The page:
In the wake of the U.C. Davis student senate passing an Israel divestment resolution last week, two swastikas were found spray-painted at Alpha Epsilon Pi, the university’s largely Jewish fraternity.
That act of vandalism triggered the launch of a petition demanding condemnation from all U.C. Davis administration and student senators. “Should there not be a unanimous condemnation,” the organizers wrote, “then we ask for the immediate resignation of every official who refuses to condemn this act of hate.”
The divestment resolution at U.C. Davis, which on Jan. 29 passed 8-2 with two abstentions, will be followed in close order by two more Israel divestment votes in California.
On Feb. 10, the Stanford University student senate is scheduled to vote on a measure that urges the university to divest from companies that maintain “the Israel occupation.” The measure was introduced on International Holocaust Remembrance Day by a broad coalition of student groups under the banner “Stanford Out of Occupied Palestine,” according to Rabbi Serena Eisenberg, executive director of Hillel at Stanford, and supporters have been posting flyers in dormitories and campaigning door to door.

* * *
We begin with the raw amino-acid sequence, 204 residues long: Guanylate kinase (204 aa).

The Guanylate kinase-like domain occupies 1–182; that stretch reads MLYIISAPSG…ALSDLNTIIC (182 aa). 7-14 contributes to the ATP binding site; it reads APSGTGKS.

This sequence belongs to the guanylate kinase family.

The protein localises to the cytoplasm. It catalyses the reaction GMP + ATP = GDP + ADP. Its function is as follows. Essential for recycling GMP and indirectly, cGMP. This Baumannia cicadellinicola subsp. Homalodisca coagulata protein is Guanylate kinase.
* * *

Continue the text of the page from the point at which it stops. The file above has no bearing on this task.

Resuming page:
In a meeting set for Feb. 8, the U.C. Student Association, a coalition of students from all U.C. campuses that aims to provide a collective voice for the system’s students, will hold a board meeting on the UCLA campus. On the agenda is a resolution authored in part by a Students for Justice in Palestine member that would urge U.C. to withdraw assets from companies that “sell equipment, materials and technology to Israeli defense forces.”